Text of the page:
photo courtesy of Nancy Bavor, San Jose Museum of Quilts & Textiles
Finally this quilt, which was not included in either of my two exhibitions, will have its day in the sun! It's hanging right where the Cinco de Mayo was during my exhibition, and it really jumps out on that dark wall. According to the museum staff, visitors are very enthralled with the quilt. It captures the imagination. In my experience, that's always been the type of reaction I get when I show it.

"Quilt Detective: Fake, Fraud, or Finished?" is on display at the San Jose Museum of Quilts & Textiles through January 19th, 2014. For more information, click here.

Thursday, November 7, 2013

Japanese indigo katazome fabric book

Ever since seeing "Mottainai: The Fabric of Life" at the Japanese Garden in Portland two years ago, I have subscribed to alerts from Sri, whose collection was showcased in the exhibit. Sri sells antique and vintage Japanese textiles, and last week I spotted a swatch book of indigo dyed katazome fabrics in Sri's new listings. Loved it, had to have it.

There are just four fabrics in the book, all made about 100 years ago, and there's something very modern about the floral designs. These prints would work well in today's decor. Earlier in the fall I purchased a couple other pieces from an Etsy seller in Japan, so now I've got a small collection of antique Japanese indigo.

It's very interesting to look at the variety of indigo resist printed fabrics around the world. The thing that got me started was the two 18th century quilts in my collection, and inspiration from collectors Kay and Lori Lee Triplett, who have collected and studied indigo much longer than I. There was also an exhibit of indigo last year at the International Quilt Study Center Museum in Lincoln. Eventually, it was impossible for me to resist the allure of indigo.

When looking for information pertinent to my two quilts, the search led to places like the Shelburne Museum, Rhode Island Historical Society, and Winterthur. It seemed like those two quilts were strong enough to be the foundation for a small collection with a focus on indigo. That's what got me looking at boro and katazome, African fabrics, early American woven coverlets, and even my own denim jeans. I don't know where this lust for indigo will lead, but it's been fun to go down that road.

Peddie Blair Weekend

The Peddie School is an independent boarding and day school in New Jersey, midway between New York and Philadelphia. The school was founded in 1864, and Peddie maintains the oldest football rivalry in the state of New Jersey, the annual showdown with Blair Academy, which has gone on since 1903!! My father went to Peddie, played football, graduated in 1946. I also went to Peddie, didn't play football, but swam, and graduated in 1984. We were both boarding students.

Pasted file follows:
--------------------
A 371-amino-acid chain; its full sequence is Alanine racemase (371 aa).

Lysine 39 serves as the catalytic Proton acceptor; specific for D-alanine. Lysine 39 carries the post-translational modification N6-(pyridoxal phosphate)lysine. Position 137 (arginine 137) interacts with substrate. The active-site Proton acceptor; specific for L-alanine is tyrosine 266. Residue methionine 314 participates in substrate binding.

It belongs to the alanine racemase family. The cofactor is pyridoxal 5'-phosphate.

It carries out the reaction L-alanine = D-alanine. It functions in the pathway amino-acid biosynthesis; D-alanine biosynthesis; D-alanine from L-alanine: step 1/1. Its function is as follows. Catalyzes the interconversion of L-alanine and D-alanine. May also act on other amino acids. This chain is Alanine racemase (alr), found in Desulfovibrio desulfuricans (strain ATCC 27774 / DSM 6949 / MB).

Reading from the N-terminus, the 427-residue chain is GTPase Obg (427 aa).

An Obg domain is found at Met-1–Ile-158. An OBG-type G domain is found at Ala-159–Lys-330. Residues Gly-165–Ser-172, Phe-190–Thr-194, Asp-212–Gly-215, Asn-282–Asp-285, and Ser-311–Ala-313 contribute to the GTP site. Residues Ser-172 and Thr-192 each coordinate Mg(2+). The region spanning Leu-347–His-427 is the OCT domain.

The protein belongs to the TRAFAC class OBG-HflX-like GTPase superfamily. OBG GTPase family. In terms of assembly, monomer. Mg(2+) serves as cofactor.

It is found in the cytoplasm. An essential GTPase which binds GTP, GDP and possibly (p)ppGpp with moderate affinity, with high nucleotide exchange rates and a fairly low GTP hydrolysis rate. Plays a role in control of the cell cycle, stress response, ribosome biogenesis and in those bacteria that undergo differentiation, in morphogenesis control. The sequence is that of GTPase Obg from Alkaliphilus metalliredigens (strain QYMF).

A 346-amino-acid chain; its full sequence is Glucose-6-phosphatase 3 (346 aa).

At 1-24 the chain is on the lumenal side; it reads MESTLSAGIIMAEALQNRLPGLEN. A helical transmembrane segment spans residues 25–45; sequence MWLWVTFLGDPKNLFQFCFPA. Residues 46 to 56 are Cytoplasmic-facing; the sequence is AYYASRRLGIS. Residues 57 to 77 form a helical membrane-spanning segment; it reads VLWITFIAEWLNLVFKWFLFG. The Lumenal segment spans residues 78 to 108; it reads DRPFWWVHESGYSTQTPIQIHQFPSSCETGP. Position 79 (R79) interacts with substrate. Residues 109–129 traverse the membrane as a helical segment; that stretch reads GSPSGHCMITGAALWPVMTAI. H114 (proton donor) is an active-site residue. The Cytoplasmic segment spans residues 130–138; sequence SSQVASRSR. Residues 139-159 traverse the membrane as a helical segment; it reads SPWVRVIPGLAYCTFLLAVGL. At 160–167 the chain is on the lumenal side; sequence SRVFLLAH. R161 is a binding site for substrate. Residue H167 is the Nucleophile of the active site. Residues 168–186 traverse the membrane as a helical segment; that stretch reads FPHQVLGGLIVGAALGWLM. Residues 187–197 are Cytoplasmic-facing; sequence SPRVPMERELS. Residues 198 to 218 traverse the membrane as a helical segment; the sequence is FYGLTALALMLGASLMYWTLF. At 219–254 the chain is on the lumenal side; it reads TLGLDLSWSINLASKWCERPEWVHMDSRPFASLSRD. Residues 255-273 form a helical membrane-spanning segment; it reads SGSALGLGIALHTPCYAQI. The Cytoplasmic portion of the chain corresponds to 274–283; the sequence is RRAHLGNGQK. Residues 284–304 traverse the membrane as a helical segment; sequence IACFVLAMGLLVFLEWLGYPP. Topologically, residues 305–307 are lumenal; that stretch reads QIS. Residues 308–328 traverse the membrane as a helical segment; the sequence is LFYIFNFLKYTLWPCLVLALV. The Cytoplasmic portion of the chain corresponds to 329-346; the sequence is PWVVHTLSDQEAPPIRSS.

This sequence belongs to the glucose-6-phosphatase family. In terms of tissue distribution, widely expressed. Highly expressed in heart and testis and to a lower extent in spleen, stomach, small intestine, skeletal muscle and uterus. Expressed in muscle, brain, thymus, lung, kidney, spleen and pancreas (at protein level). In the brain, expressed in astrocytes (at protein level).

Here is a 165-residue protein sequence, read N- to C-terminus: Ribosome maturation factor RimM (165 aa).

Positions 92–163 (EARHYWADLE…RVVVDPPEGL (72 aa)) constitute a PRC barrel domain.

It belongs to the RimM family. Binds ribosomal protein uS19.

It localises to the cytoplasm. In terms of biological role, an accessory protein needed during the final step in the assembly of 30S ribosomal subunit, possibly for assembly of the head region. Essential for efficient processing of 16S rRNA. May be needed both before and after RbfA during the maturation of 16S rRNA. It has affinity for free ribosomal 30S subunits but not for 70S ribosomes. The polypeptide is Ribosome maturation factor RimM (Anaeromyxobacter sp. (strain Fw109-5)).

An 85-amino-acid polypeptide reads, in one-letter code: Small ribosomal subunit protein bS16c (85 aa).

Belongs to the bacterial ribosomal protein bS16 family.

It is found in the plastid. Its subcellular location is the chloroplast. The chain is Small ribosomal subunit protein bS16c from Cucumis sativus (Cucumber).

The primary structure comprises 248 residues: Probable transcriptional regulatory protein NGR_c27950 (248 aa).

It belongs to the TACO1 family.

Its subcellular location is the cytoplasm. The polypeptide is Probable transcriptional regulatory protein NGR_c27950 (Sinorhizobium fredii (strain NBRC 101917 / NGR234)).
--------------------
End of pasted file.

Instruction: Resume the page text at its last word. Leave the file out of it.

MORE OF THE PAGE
This weekend is the big game. I won't be there unfortunately, but can still cheer from the west coast. Apparently there are three trophies at stake, the Potter-Kelly Cup won by the school with the most athletic victories in the fall sports between the two schools; the Middle Atlantic Prep League (MAPL) title, known as the MAPLE Cup; and the prep A state championship! Three trophies could be earned if the Falcons pull out the victory.

Since I live in Portland, I don't get back to the school as often as I once did, but I hold a very special, related object. The 1946 class ring (above) belonged to my father. When I was about to graduate, he gave it to me with my initials engraved inside along with his. An amazing gift, and I'm not talking specifically about the ring. The gift was the experience, and how it connected me with Dad.

I'll be wearing the ring this weekend for good luck. Go Peddie! Ala Viva!!

a different kind of Kentucky bedcover

1970s polyester patchwork bedcover with dust ruffle, Kentucky
Usually when I think about Kentucky quilts, the masterpiece quilts from the mid to late 19th century come to mind. There are several in my collection mostly New York Beauties, and I recently purchased a wonderfully folky Oak Leaf Variant made in Paducah.

pieced quilt, c. 1850, Kentucky, later known as New York Beauty
pieced quilt, c. 1860, Kentucky, later known as New York Beauty
pieced quilt, c. 1865, Kentucky, later known as New York Beauty
Oak Leaf Variant, c. 1860, Paducah, Kentucky
So here's a different kind of Kentucky bedcover, one that caught me by surprise. I found it on eBay late last night, and it is a polyester 16 Patch top, finished with a dust ruffle on three edges. It's also a different kind of T-shaped cover.

Although it is finished on the edges, there is no backing. All of the construction is visible, but the spread is still fully functional. This is the first T-shaped piece I have found from the 70s, and it refers directly back to the earlier tradition of T-shaped quilts and counterpanes. I also have a few of those.

whole cloth quilt, c. 1790, New England
pieced quilt, c. 1800, Rhode Island
candlewick spread, c. 1825, eastern United States
pieced quilt, c. 1830, New England

It was interesting to discover a T-shaped bedcover from the 1970s, and see how it compared to the old examples. This one seems like it will be another big one. The auction listing said it was 54" wide with 23" drop. That means it would be another monumental scale polyester bedcover. I have seen some of those lately. The auction pictures give a good idea of what it looks like, but I still can't wait to see it in person.